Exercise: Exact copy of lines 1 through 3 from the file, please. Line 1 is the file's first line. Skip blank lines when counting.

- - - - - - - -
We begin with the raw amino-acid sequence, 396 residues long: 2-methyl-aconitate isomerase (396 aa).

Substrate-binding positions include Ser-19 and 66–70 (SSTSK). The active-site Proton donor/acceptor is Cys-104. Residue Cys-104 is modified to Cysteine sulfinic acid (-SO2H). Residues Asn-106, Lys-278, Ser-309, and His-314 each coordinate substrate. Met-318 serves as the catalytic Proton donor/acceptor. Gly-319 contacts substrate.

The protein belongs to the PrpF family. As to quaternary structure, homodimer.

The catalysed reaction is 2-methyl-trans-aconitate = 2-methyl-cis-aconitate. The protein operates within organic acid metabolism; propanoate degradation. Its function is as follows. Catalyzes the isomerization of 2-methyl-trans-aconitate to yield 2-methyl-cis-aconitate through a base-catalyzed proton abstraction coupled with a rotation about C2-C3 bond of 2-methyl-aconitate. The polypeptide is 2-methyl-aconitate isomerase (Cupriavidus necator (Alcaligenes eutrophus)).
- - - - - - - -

We begin with the raw amino-acid sequence, 396 residues long: 2-methyl-aconitate isomerase (396 aa).

Substrate-binding positions include Ser-19 and 66–70 (SSTSK). The active-site Proton donor/acceptor is Cys-104. Residue Cys-104 is modified to Cysteine sulfinic acid (-SO2H). Residues Asn-106, Lys-278, Ser-309, and His-314 each coordinate substrate. Met-318 serves as the catalytic Proton donor/acceptor. Gly-319 contacts substrate.

The protein belongs to the PrpF family. As to quaternary structure, homodimer.